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Nine-story transit-oriented apartment project pitched for vacant Old Town lot

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The mid-rise proposal would contain 105 residences and 25 parking spaces.

Photos by Jay Koziarz

On Monday night, developers presented their plan for a nine-story apartment project at the southeast corner of Sedgwick and Schiller in Chicago’s Old Town neighborhood. Hosted by the Old Town Merchants Residents Association and 27th Ward Alderman Walter Burnett Jr., the meeting provided the public with a first glimpse at the proposed development.

Architect David Brininstool of Chicago-base firm Brininstool + Lynch described the design as a nod to the classical “tripartite” philosophy with a clear base, middle, and top. The lower portion consists of a typical storefront system while the mid floors are clad in a reinforced concrete “Oko Skin” panelling designed to imitate masonry. The top two levels feature a glass and zinc-like metal facade.

The proposal calls for 105 rental units ranging in size from 500 square foot studios to 1100 square foot two-bedroom units. Rents are expected to start at $1600 and max out around $2400 per month. The building would also contain a ground floor retail space, a top floor amenity area, and green roof.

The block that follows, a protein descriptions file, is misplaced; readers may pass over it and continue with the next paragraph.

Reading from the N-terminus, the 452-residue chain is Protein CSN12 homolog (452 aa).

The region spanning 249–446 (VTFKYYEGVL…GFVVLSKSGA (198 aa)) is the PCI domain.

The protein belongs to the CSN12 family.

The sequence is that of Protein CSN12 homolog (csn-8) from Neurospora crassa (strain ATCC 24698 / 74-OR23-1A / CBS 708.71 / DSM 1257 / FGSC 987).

The site falls within the boundaries of the new Affordable Requirements Ordinance (ARO) Near North pilot area requiring the developers to provide 20 percent affordable rate housing. In the case of 1355 N. Sedgwick, the project will build 15 percent of the units on-site and finance the remainder nearby.

Located across the street from the upcoming Equis condominium project, the long-vacant parcel at 1355 N. Sedgwick was most recently used as a makeshift dog park. It is 1100 feet from the nearest CTA stop and provides just 25 indoor parking spaces under Chicago’s Transit-Oriented Development (TOD) Ordinance.

Many comments at the meeting focused on the development’s potential negative impact on the area’s already scarce on-street parking—especially with regards to other Old Town developments. Alderman Burnett said he could look into a measure to restrict tenants within the proposed building from purchasing residential parking passes.

To realize the project as presented, Beverly Hills-based developer Lakshmi Capital Management LLC will require a zoning change from B3-3 to B3-5 and go through Chicago’s Planned Development process.